The same thing goes for a lot of other stuff that "Arduino has" - it's libraries written by users and rest assured that the quality of them varies. Pretty much the same thing as "our" stuff.

    The big advantage is the encapsulation that proper function calls with parameter passing, local variables and return values provides. This provides the means to "hide away" even more stuff from the user than with PBP that doesn't support function calls and/or local variables. It's not magic though.

    A month or so ago I posted code for driving SK6812 RGBW LEDs. Using that particular code your example
    Code:
    NEOPIXEL $ADDR,$BRIGHTNESS,$R,$G,$B
    Would look like:
    Code:
    Red[ADDR]=R : Green[ADDR]=G : Blue[ADDR]=B : GOSUB UpdateDisplay
    And if you wanted you could rename the UpdateDisplay subroutine to NEOPIXEL and it would be
    Code:
    Red[ADDR]=R : Green[ADDR]=G : Blue[ADDR]=B : GOSUB NEOPIXEL
    Not THAT much different now, is it? Granted, the "library" IS hardcoded to run at 64MHz so you won't run a 16x16pixel array on a 12F508 - for multiple reasons.

    You still need to include the code and set up some variables and aliases, but you don't get away from that with Arduino either.

  20. #20
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    Default Re: How exactly LCDOUT statement works?

    Regarding this particular library, it is supported and maintained by adafruit - major arduino contributor.
    To use it in your project, you just go to library manager, type in neopixel there, click download & install and that's all.
    all "define"s for it are here:

    #define LED_PIN 14
    #define NR_OF_PIXELS 12
    void setup() {
    strip.begin();
    strip.show(); // Initialize all pixels to 'off'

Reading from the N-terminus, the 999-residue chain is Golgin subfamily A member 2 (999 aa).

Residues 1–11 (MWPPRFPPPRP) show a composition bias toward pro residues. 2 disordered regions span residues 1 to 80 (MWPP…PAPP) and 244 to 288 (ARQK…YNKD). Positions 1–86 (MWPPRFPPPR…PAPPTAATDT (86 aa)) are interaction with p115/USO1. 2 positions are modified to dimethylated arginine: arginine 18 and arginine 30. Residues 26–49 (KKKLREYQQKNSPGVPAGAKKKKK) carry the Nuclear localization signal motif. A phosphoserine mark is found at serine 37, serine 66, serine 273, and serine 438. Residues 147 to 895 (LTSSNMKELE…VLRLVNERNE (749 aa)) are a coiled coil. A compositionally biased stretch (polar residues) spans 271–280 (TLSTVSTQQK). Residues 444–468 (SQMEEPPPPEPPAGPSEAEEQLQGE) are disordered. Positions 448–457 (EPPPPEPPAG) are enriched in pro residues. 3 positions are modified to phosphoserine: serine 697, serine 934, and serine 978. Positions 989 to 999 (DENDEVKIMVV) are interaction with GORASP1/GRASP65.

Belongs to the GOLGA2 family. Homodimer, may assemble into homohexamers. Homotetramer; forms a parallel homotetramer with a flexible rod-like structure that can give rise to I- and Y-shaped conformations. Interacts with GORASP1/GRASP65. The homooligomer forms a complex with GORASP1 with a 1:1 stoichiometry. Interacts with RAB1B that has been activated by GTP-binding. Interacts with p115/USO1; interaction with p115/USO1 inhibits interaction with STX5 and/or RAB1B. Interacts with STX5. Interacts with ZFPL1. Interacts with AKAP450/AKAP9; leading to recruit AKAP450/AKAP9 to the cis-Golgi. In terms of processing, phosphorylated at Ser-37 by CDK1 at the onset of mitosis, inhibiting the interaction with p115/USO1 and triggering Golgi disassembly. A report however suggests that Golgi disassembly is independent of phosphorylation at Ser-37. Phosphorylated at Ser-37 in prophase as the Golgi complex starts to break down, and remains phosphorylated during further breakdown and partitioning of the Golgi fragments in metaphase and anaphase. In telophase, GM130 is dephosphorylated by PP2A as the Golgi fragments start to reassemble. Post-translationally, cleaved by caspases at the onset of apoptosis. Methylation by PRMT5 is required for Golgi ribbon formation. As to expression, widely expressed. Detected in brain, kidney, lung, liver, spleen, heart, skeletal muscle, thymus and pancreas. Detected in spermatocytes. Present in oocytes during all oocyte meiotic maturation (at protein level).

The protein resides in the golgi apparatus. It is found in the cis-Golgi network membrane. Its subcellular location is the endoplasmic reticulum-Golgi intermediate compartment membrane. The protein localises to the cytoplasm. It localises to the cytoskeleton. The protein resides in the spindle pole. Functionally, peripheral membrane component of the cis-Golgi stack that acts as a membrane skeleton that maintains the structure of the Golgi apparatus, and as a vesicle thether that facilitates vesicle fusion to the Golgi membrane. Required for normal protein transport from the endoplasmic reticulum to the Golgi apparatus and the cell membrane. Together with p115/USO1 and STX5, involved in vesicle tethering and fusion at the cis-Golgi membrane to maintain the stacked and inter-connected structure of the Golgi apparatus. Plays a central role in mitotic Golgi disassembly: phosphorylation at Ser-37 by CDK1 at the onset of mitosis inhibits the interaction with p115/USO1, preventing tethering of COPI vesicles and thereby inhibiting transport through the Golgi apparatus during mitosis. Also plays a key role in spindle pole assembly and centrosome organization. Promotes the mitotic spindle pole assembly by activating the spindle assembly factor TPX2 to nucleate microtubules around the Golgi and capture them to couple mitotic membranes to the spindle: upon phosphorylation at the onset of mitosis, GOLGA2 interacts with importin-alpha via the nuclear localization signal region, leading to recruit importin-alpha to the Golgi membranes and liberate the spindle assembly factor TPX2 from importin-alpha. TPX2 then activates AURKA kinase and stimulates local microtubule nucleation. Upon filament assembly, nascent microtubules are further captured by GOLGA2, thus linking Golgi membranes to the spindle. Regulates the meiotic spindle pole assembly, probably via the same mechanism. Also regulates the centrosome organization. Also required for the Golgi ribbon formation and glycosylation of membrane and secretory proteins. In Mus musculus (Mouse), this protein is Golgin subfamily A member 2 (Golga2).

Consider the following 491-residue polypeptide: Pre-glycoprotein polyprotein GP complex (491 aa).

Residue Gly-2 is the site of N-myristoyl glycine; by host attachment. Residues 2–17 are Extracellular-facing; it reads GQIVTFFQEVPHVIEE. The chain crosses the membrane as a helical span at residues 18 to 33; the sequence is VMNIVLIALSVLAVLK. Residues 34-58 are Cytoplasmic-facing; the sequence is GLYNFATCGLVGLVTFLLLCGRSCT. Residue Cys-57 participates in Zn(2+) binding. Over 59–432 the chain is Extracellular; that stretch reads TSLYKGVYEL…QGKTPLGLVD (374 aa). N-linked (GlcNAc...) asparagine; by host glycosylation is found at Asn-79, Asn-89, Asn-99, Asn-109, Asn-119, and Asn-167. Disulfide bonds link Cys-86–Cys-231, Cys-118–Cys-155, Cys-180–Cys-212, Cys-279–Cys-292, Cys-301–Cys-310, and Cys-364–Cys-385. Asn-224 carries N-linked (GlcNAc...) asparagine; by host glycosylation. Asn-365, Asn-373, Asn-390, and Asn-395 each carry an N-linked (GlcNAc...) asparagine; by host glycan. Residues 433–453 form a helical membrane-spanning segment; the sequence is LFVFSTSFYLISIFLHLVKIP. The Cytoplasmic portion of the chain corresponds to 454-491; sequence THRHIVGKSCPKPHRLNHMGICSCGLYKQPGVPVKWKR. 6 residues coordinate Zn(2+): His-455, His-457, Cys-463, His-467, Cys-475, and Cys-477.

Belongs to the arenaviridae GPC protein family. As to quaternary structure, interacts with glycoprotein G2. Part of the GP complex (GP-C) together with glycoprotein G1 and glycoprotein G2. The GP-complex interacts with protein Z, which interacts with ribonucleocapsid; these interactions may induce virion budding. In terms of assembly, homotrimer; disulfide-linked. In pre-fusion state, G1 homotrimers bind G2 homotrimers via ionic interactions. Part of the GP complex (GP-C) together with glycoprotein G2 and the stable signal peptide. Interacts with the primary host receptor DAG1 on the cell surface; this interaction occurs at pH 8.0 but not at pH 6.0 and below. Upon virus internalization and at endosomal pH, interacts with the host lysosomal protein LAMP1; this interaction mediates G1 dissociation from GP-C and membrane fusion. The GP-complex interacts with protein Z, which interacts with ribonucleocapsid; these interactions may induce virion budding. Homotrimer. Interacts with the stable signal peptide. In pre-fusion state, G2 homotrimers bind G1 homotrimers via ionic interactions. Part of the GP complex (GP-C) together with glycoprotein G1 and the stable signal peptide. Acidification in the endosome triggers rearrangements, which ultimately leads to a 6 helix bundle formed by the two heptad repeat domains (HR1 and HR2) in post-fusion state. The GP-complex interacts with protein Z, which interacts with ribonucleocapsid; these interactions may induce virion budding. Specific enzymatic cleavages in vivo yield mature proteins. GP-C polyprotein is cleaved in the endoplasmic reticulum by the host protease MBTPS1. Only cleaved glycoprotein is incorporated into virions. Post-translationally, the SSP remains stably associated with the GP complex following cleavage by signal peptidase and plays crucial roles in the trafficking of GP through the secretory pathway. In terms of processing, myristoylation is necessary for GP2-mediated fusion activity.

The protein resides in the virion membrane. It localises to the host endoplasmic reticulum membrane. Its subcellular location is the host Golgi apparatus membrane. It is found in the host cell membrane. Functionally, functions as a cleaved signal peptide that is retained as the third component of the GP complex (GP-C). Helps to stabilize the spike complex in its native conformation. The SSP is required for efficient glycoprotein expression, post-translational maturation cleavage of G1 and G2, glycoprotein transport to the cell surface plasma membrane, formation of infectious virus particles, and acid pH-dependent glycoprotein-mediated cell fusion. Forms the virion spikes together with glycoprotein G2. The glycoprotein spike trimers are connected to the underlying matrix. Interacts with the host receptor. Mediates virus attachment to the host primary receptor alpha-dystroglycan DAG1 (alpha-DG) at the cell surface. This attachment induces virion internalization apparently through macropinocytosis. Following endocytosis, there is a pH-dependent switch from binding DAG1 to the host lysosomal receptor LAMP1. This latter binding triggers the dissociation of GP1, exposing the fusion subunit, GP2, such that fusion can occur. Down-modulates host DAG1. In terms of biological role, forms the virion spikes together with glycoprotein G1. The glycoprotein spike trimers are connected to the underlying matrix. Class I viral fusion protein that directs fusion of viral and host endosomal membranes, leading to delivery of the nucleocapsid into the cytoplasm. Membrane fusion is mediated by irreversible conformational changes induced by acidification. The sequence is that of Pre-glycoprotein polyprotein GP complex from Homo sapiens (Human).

}

    And to use it:

    strip.setBrightness(255);
    strip.setPixelColor(1,10,30,40);

    no "hard coding" no "tied to 64mhz oscillator" - it just runs.
    I understand that from approach of older guys like myself
    this might appear to be not serious, but it allows you to get
    to the end result faster - you need neopixel led, you got it
    no need to care about osc clocks, tight timing and which
    chip can do it, and which - can't.

    Of course, arduino has it's own limitations - huge board with external osc
    you can't run it off tiny SOIC-8 chip, as you can do with PBP
    and that dreadful programming language, not meant to be understood by normal human beings

  21. #21
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    Default Re: How exactly LCDOUT statement works?

    Quote Originally Posted by CuriousOne View Post
    But arduino does neopixel with ancient chip with ease?
    How does these chips compare to the many flavors of PIC's?

    You can't have it all. Too many chips, too many specs, and all do the same thing. Not possible. You have to compromise and select a powerful chip, stick on this no matter how much it costs and do your light or heavy job. Close to what a powerful ATMEL chip does on Arduino. From flashing a LED to NEOPIXEL or more.

    Ioannis

  22. #22
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    Default Re: How exactly LCDOUT statement works?